outline the medical model of dementia
The medical model characterises dementia by global cognitive impairment, which is associated with deterioration in functioning and, in many people, behavioural and psychiatric disturbances.
Although most prevalent in people over 65, [ the condition can develop in younger people. There may be differences in aetiology and other characteristics between these two groups, and it is important to
recognise this because patients may benefit from different approaches (Harvey et al, 2003).
There are four main types of dementia:
Alzheimer’s disease (AD) accounts for 60% of all cases and is characterised by ‘plaques’ and ‘tangles’ in brain structures that lead to the death of brain cells. It is progressive, affecting more parts of the brain over time;
Vascular dementia (VaD) accounts for 15–20% of all cases and is caused by a problem in the supply of blood in the brain;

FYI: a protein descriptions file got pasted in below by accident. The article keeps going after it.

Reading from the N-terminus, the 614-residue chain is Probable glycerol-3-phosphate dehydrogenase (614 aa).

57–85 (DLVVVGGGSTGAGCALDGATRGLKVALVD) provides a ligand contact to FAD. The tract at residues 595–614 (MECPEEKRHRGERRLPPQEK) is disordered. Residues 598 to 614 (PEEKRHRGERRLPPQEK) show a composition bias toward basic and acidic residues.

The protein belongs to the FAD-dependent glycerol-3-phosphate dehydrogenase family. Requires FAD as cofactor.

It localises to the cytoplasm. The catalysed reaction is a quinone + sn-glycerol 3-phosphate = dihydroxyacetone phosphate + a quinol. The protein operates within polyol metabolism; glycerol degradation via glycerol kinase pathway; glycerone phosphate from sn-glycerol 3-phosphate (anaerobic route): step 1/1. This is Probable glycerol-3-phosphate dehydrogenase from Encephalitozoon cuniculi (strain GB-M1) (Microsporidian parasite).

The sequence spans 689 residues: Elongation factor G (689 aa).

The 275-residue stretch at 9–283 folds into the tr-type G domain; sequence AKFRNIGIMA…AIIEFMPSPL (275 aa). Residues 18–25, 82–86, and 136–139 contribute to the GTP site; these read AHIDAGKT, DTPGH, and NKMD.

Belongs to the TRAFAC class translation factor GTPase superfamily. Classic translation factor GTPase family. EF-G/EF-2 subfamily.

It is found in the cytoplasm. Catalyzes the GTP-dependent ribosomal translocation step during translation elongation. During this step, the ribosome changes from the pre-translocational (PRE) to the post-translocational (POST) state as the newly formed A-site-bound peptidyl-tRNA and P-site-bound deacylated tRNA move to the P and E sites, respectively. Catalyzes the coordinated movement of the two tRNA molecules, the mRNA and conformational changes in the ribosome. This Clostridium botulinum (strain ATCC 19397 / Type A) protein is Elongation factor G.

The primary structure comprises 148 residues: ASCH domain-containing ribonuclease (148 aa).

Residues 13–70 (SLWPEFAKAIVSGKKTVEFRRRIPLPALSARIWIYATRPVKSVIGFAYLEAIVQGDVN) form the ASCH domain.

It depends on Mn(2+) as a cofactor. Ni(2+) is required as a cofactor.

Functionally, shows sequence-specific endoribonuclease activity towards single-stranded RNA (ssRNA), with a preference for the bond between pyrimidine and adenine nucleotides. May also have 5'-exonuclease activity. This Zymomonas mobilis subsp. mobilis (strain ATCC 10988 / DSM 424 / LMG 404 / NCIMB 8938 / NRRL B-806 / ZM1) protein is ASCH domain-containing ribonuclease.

Dementia with Lewy bodies (DLB) accounts for 15–20% of all cases and is caused by small protein deposits in nerve cells that block chemical messages in the brain;
Frontotemporal dementia (FTD) accounts for 5% of all cases and is a progressive degeneration of the frontal lobes of the brain.
Many people, especially older people, will present with a ‘mixed dementia’, which is a combination of two or more of the above types. source: - ]
There are no new answers.